By now, you’ve heard the news that, in a close and historic vote, citizens of the United Kingdom have chosen to leave the European Union. The Brexit, as the referendum has been nicknamed, will not happen immediately. It will take at least a couple of years until the UK has completely left the EU. Still, the process will begin and the world has taken notice – particularly the financial markets.
What will this mean for travelers? How will it affect business travel? What will change? What will remain the same? There are many uncertainties and a lot of questions that still need to be answered. We’ve collected information from some of the most trusted sources to give you some insight about what this could mean for you if you’re planning international travel soon.
How will US travelers be affected by Brexit?
In the short term, your dollar will stretch a lot farther. Will hotels and airlines adjust to this change? It’s a little too soon to tell, however Money offers some ideas about how Brexit might change travel to the UK and to mainland Europe. CNN also has a great guide to Brexit and the implications it has for just about everyone in the world.
How will UK travelers be affected by Brexit?
“There will be no initial change in the way our people can travel, in the way our goods can move or the way our services can be sold,” stated British Prime Minister David Cameron after the referendum. While it’s true that little should change in the short term, there is one expensive exception: the British Pound Sterling, the UK’s currency, has fallen considerably. The BBC tells us how this will affect UK Citizens.
British low cost carriers such as EasyJet and Ryanair (which is Irish but operates heavily within the UK) have stated that the days of cheap fares between the UK and the rest of Europe could be numbered.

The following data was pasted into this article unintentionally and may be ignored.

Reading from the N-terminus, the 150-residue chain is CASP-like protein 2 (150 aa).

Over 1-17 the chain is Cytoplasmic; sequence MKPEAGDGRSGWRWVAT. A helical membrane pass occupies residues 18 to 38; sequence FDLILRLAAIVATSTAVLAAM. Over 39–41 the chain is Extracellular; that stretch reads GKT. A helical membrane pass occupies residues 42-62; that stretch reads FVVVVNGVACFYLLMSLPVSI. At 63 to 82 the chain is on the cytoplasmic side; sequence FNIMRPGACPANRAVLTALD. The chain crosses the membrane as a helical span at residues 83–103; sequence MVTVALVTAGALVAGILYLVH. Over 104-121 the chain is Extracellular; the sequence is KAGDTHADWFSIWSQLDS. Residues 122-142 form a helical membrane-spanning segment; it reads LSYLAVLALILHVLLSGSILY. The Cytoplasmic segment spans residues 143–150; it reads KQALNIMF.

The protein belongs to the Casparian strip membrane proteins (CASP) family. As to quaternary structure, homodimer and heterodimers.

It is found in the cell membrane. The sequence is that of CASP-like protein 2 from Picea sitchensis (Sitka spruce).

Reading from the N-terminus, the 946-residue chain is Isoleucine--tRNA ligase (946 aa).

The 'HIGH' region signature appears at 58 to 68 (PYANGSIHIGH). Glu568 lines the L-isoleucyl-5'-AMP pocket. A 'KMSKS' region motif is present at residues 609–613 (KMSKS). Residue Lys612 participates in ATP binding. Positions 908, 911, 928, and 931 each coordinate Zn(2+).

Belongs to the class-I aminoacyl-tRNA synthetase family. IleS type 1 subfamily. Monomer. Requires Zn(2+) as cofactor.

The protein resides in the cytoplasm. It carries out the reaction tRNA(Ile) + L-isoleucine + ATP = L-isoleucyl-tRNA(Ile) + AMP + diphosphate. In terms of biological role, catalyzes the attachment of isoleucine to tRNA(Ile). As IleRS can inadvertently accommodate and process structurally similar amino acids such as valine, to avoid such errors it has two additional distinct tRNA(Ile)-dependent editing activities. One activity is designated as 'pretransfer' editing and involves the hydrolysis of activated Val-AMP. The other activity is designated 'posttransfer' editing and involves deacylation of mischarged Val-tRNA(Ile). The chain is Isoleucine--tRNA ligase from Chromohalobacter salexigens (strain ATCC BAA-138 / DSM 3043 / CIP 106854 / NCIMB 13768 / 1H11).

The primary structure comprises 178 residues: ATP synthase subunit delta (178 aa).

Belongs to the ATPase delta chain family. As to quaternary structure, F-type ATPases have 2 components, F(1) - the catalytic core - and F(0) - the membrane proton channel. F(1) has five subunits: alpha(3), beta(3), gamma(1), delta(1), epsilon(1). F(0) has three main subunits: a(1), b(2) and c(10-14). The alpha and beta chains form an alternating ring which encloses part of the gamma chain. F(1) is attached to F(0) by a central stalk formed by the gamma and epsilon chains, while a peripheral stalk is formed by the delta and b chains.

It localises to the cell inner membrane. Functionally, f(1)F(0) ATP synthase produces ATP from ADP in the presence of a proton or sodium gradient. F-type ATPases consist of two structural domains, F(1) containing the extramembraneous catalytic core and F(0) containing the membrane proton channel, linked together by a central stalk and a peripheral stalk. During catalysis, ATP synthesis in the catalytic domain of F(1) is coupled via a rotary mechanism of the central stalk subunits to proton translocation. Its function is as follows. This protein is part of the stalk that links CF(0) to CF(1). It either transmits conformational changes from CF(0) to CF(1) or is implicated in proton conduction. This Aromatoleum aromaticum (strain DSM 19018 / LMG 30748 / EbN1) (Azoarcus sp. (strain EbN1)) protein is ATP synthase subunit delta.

In addition, Scotland and Northern Ireland voters overwhelmingly voted to remain in the EU – and there are uncertainties on whether these countries will work towards independence from the United Kingdom in order to remain members of the EU.
It’s far too early to know all of the changes that may happen. The BBC has a page of frequently asked questions that UK citizens are having, such as “Will I need a new passport?”, “Will I need a visa to travel to EU countries?” and perhaps most importantly, “How much French and Italian wine can I bring back into the country?”. The answers to most of these questions seem to be that nothing will change immediately and more details will emerge as discussions and negotiations occur between the British government, the EU and its member countries.
What do you think? How will the Brexit affect you? Will you plan a vacation to London or Edinburgh in the near future to take advantage of the exchange rate? How will it affect global commerce? What impact do you think it will have on business travel? Let us know on Twitter @TandTNews.